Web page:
Sean Scanlon wants his young son to know that being an artist or scientist is as good as being an All Black. Luckily Kiwi stereotypes are changing, he writes for the RNZ series My NZ.
Read more from the My NZ series:
'If you feel like a Kiwi then you are a Kiwi' by Lucy Zee
'A near perfect time and place to raise my family' by Katie Newton
My son, Jack, will grow up in New Zealand.
Since his arrival, in 2011, I've changed the way I look at this little country, which matters next to zilch to most of the world. Here, Jack will have a better chance than most humans to grow up free of the nastiness that blights some countries (you can name whatever comes to mind).
I could hurl clichés at you about the landscapes, the people, the lifestyle, but that leads to chest-thumping nonsense. I’ve seen, in my professional life, the dark side of New Zealand – child killings, drugs, poverty, lonely and miserable people. It is dangerous to think we inhabit some kind of perfect paradise. We don’t. There are problems to fix.
However, since Jack's birth, I've found myself thanking God, Allah, Buddha, the Flying Spaghetti Monster, Richard Dawkins (choose your deity, or not, according to your beliefs or rational thought) that we live here. I’ve lived in Australia, spent extended periods in the UK and China, and travelled to many other countries. I like them all, but, today, I appreciate New Zealand more.
It is hard to explain, but when I run, or take Jack, up into Christchurch's Port Hills I always stop to look at the views. I didn't use to. When Jack is with me I ask him to describe what he sees, the mountains, the bay, the city below. New Zealand is a great place to see through a talkative boy’s eyes.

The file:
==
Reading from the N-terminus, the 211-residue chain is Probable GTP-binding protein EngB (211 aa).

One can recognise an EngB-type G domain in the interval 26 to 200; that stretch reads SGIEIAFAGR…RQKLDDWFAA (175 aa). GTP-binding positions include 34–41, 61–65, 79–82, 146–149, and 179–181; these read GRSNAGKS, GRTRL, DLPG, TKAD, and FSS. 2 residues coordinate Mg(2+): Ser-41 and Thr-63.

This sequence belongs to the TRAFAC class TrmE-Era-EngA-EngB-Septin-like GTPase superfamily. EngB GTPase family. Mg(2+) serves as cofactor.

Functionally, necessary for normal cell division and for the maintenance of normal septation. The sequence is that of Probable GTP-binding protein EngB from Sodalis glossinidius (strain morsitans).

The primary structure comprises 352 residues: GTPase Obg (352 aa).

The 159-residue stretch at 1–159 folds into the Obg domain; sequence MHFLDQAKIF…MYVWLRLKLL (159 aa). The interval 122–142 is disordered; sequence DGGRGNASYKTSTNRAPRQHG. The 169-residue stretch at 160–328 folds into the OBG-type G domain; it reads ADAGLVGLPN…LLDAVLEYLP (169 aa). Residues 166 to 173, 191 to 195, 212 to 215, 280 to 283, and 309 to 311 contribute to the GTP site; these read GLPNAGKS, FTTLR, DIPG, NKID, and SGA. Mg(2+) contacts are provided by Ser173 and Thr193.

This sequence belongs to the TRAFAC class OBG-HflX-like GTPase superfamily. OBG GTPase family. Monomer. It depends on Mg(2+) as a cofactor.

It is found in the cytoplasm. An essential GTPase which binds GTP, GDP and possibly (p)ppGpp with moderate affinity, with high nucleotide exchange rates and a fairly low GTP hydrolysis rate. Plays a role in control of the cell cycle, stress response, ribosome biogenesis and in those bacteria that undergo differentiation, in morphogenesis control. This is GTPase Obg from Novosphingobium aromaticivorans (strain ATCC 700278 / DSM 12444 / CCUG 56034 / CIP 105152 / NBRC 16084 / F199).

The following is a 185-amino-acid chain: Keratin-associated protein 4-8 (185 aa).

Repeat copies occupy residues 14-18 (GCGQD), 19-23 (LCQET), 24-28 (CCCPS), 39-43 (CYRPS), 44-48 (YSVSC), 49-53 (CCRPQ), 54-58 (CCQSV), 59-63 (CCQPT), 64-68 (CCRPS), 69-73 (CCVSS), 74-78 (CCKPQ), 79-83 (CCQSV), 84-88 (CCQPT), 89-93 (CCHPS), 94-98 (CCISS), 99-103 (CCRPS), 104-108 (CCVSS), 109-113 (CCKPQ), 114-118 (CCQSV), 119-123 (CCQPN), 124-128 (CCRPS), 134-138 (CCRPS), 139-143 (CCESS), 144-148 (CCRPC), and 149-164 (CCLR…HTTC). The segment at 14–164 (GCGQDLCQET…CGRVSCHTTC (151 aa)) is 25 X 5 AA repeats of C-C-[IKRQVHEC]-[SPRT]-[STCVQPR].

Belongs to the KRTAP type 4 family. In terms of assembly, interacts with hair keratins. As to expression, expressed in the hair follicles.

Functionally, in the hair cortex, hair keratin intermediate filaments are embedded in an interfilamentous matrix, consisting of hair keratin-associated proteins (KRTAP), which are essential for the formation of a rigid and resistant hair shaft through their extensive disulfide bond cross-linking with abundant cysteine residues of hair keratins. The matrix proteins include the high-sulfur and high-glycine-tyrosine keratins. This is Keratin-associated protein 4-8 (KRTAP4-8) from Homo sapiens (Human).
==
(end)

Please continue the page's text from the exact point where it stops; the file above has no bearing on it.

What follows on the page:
When we bundle a moaning Jack into the car for a trip to his Westport-based grandparents I ask him questions about what is outside his window. I point out the beautiful things I gave little thought to as a kid and know-it-all young adult. Simple things, like the green, gentle, flow of the Buller River on a summer day. I made him watch me whitebait on the river. He lasted about two minutes.
We don’t glorify New Zealand when Jack asks about the rest of the world. We tell him that he will see other countries and like them. That he can live where he chooses. He will know New Zealand is here, down at the arse-end-of-the planet, gently getting on with things.
If I have a fear, it is that Kiwis easily slip into complacency – we are, generally, happy in our comparatively safe, unchallenging, way of life. We shrug our shoulders and say "she’ll be right" and keep moving. That is dangerous, because we stop asking questions about problems - and how to fix them - and fall back on lazy clichés and stereotypes about what makes Aotearoa so smashing.
I think Kiwi stereotypes are going through a slow evolution. That is good. I don't want Jack to think that being an All Black is any better than being an artist, scientist, writer, teacher or anything else. Or that our entire existence is based on the idea of a little country forever punching above its weight while we cling tenaciously to a piece of No.8 wire. I used to sell the wire in my dad’s hardware shop, along with plumbing, timber and other DIY stuff, but I can’t use any of it to save myself.
Questioning what it means to be Kiwi is worthwhile. We must do it more.
I asked Jack what he likes about living in New Zealand.
He said: ``Because it’s beautiful and full of lots of nice people.’’
I asked what would make New Zealand better and he supplied the slightly Trumpian:
``Make it bigger and more beautiful.’’
Even through the eyes of a 5-year-old boy there is room for improvement.
*Dr Sean Scanlon is a journalism teacher at the New Zealand Broadcasting School. He has worked as a journalist in New Zealand, Australia and China.
Join us each day this week as another New Zealander shares how they see Aotearoa in 2017 - what they prize about the country, what concerns them and what they hope the country’s future will hold.